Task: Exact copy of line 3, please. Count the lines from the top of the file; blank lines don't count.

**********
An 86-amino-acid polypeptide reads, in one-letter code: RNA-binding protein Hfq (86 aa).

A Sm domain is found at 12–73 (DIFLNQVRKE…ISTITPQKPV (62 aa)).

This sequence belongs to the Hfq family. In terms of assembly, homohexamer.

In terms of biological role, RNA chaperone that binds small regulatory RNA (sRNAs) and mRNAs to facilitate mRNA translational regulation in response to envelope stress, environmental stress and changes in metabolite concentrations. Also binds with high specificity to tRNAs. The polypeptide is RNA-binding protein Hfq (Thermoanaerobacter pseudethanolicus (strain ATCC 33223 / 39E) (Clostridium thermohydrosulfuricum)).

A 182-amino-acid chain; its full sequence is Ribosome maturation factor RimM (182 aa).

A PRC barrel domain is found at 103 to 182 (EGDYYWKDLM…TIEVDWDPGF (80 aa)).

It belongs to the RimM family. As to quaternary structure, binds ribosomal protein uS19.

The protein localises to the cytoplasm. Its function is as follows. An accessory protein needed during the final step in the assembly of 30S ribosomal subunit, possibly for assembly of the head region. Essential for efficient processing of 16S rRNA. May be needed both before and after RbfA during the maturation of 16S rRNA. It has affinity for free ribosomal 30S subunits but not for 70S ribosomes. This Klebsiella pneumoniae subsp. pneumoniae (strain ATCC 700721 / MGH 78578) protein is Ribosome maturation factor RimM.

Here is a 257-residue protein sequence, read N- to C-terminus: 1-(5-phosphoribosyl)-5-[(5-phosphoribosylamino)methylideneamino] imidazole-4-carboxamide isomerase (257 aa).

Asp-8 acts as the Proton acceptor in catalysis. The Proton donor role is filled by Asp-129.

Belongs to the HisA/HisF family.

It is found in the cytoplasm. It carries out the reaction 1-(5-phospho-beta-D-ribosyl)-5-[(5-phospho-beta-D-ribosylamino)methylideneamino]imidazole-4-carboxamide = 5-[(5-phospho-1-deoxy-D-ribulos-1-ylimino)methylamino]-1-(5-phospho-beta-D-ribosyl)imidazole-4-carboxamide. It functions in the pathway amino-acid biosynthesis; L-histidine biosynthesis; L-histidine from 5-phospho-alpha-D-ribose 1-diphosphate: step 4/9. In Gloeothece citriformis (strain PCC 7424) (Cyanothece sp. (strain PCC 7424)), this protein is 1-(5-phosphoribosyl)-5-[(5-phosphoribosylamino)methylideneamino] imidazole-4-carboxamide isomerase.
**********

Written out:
This sequence belongs to the Hfq family. In terms of assembly, homohexamer.